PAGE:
Incontinentia pigmenti. A rare disease with many symptoms
Incontinentia pigmenti, also known as Bloch-Sulzberger syndrome, is a rare multi-systemic disorder. The disease is characterised by abnormalities in ectodermal tissues including the skin, eyes, central nervous system and dentition. It is inherited as an X-linked dominant trait and is usually fatal for male fetuses. Thirty-eight Swedish patients from 16 families were identified. Thirty patients were examined clinically and their DNA were analysed for deletions in the NEMO-gene. The disease showed a large clinical variability even within families and the common deletion in the NEMO-gene was found present in 70% of the families.
Article: The rare phakomatoses[Show abstract] [Hide abstract]
ABSTRACT: This article outlines the clinical, central nervous system, and neuropathologic features,pathogenesis, genetics, molecular biology, and neuroimaging characteristics of the rare vascular phakomatoses, melanophakomatoses, and organoid phakomatoses.Neuroimaging Clinics of North America 06/2004; 14(2):185-217, vii. DOI:10.1016/j.nic.2004.03.012 · 1.53 Impact Factor
Chapter: The Rare Phakomatoses[Show abstract] [Hide abstract]
ABSTRACT: The rare phakomatoses may be grouped broadly into vascular phakomatoses and melanophakomatoses. Other entities, such as basal cell nevus syndrome and organoid nevus syndrome, will also be discussed here. Finally, Cowden-Lhermitte-Duclos syndrome will be discussed at the end of this chapter.Pediatric Neuroradiology, 12/2004: pages 819-854;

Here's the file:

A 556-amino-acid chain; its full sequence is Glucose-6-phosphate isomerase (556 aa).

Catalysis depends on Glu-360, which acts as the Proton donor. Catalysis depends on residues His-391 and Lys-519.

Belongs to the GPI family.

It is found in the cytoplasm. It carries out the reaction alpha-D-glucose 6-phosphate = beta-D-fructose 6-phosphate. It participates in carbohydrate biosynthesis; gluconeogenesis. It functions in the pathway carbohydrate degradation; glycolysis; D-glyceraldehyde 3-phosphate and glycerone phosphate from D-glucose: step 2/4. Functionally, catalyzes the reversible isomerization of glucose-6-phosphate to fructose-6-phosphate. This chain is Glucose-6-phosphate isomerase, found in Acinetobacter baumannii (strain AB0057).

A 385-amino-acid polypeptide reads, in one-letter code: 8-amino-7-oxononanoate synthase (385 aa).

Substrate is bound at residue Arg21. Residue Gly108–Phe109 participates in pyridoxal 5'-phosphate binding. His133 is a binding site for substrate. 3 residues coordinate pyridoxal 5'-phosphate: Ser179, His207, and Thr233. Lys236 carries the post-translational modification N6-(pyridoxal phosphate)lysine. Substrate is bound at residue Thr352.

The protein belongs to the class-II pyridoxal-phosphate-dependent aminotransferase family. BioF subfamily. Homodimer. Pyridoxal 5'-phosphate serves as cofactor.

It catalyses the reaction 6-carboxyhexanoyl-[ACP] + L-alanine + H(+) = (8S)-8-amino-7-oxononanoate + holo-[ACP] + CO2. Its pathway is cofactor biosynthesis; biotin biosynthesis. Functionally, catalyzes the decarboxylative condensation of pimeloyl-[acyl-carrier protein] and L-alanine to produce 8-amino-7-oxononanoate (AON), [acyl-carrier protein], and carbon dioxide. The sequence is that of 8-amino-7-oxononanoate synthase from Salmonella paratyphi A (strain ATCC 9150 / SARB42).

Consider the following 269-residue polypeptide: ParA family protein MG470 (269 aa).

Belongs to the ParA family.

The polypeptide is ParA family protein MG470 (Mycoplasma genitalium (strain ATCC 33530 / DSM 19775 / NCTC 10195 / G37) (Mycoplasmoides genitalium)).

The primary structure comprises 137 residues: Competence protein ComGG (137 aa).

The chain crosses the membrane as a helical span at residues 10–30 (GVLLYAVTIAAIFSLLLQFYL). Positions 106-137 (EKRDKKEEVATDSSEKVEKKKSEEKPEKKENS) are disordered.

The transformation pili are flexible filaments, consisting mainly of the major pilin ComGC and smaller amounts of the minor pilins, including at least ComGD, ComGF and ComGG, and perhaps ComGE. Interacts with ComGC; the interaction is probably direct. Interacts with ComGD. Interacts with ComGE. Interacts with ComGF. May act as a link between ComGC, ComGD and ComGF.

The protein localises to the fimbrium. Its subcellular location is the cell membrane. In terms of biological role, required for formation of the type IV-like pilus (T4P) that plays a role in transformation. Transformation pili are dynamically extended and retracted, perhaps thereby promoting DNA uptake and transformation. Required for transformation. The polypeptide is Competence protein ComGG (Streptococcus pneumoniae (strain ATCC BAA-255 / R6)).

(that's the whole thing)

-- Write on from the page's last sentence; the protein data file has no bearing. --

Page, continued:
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ABSTRACT: Impaired ability to signal and activate specific gene transcription through nuclear factor kappaB (NFkappaB) has been directly linked to immunodeficiency. Hypomorphic mutations in the gene encoding NFkappaB essential modulator (NEMO), located on the X chromosome, impair NFkappaB function and lead to ectodermal dysplasia with immunodeficiency (ED-ID) with increased susceptibility to pyogenic bacteria, viruses and nonpathogenic mycobacterial infections. This is due to impaired, but not abolished, response to a variety of stimuli including Toll-like receptor agonists. Alternatively, loss-of-function (amorphic) mutations in the same gene lead to incontinentia pigmenti. The purpose of this review is to explore the range of immunologic defects associated with mutations in NEMO, a key regulatory molecule in the NFkappaB pathway. In addition to the discovery of X-linked recessive hypomorphic mutations in NEMO as the cause of anhidrotic ED-ID, autosomal-dominant hypermorphic mutations in inhibitor of NFkappaB (IkappaB) alpha have been described recently. In addition, a better understanding of genotype-phenotype correlation in ED-ID patients is evolving. ED-ID is a combined, variable but profound immunodeficiency characterized by susceptibility to pyogenic bacteria and mycobacterial infection. Understanding the features of particular NEMO mutations will provide insight into the role of this gene and will help define the crucial role of the function and regulation of NFkappaB in the immune response.Current Opinion in Allergy and Clinical Immunology 01/2006; 5(6):513-8. · 3.57 Impact Factor
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